It’s easy to agree with statements like “the food we buy in supermarkets should be safe to eat.” After all, who wants go to bat for shoddy growers pushing contaminated lettuce, or distributors sending out botulinum-laced fish and meats?
But what about software safety? Suffice it to say that if people ate software applications instead of, say, cinnamon rolls, they’d be dropping like flies. That’s because the code that powers those applications is often riddled with potentially dangerous insecurities. Unlike the food industry, however, there have been only fitful efforts by government and industry to address what everyone recognizes is a widespread problem.
I’ve written elsewhere about the relative lack of a “safety culture” in the software industry compared with industries like civil aviation or even food. (Remember: most of the food recalls and alerts that are issued today are voluntary.) But there’s also a decades-long track record of the government taking a hard stand on lax food safety practices at growers and distributors, including hefty fines and criminal prosecutions in the case of violations that cause public harm.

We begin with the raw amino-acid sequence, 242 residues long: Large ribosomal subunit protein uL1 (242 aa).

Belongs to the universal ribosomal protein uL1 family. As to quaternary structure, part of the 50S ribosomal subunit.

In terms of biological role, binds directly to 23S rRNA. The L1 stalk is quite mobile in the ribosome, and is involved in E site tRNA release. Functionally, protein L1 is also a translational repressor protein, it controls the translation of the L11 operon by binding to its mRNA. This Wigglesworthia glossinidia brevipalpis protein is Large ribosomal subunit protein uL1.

How do we get that level of accountability in the software industry? That’s the topic of the latest installment of The Security Ledger’s Talking Code, sponsored by Veracode. In this segment, Chris Wysopal, Joshua Corman and I talk about where the responsibility of securing software lies – with vendors, their customers, or someone else?